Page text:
Anand Balachandran Pillai
abpillai at gmail.com
Sat Jan 10 07:37:05 CET 2009
On Sat, Jan 10, 2009 at 10:23 AM, Sriram Narayanan <sriramnrn at gmail.com> wrote:
> On Sat, Jan 10, 2009 at 9:57 AM, Kenneth Gonsalves <lawgon at au-kbc.org> wrote:
>> On Saturday 10 Jan 2009 12:50:43 am Sreekanth B wrote:
>>> what u said may not be really true.... there are thousands out there
>>> in France and Germany who cannot even write a sentence in English;-)
>> but if they did, they would spell 'you' as 'you' and not as 'u'
> My +1 to SMS lingo not really being "cool" when it comes to communication.
> Sreekanth, you may not know this, but though it's accepted culture to
> use "plz" and "u" and "thx" in certain communities (e.g. amongst
> friends), a lot of customers world wide as well as tech folks do not
> really use such language. Even if you do use shortened words, it's not
> considered exciting or cool or acceptable.
> Just imagine the following scenario : You write an informative mail to
> your customer, and that person now needs to forward this mail to some
> other people. These people would be his colleagues, other vendors, or
> even his own customers. Given that SMS lingo is not actually accepted
> worldwide and often considered unprofessional, your customer would be
> hesitant to forward your email. This is because he would be aware that
> other people's attention would be drawn to your SMS-style shortened
> words, and you'd be considered unprofessional. Further, this will also
> reflect on your customer. This is because others will now wonder about
> how professional he is if he's dealing with a person who cannot even
> write a proper email. Note: "proper" here is what they consider
> I'm writing the above based on my own observations at work. I also
> closely interact with the trainers at our company who receive inputs
> from global management on what practices to inform our people about.
I agree with Kenneth 100%. Quick communication through SMS and chat
has made the use of abbreviations widespread. Unfortunately, there is
a tendency to use them in contexts where a more formal language is
For example, if you are writing an internal company email to your manager,
and ending it with "thx, rgds", you are doing yourself a disfavor. It might be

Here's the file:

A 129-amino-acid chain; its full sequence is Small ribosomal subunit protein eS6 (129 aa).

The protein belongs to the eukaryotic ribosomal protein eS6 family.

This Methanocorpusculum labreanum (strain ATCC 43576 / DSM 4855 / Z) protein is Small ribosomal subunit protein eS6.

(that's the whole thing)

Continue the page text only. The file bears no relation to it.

okay to do so with colleagues occasionally, but it is good practice to
write in full, proper English without resorting to informal abbreviations when
writing professional emails and also within your company too.
The other downside of this, is that abuse of short-forms actually destroys
your writing skills. Once you get to IMHO, BTW, CU and the like, your
brain is wired to resort to the short-forms instead of typing out the words
IMHO (irony intended), this is a disservice to the language and is a not
a good practice to follow. Sure, stick to your abbreviations in SMS, chat
and /., but try to write good English without abusing short-forms in other
channels of Internet communication.
> Your being non-english medium educated has no bearing on your using
> shortened words. Lots of English-medium educated people us such words
I studied in an "English Medium" school throughout my 10 years of schooling.
However, apart from picking up formal English language lessons, it did
nothing to help me to use English as a daily medium of communication because
we always used to talk in the mother tongue at school.
Only after I went to college for my professional studies, did I pick up
the skills of speaking and writing good English. That too towards the end of
the course, when I was giving my GRE and also appearing for campus
interviews, when theses skills would actually decide your career and
the rest of your life.
>> Kenneth Gonsalves
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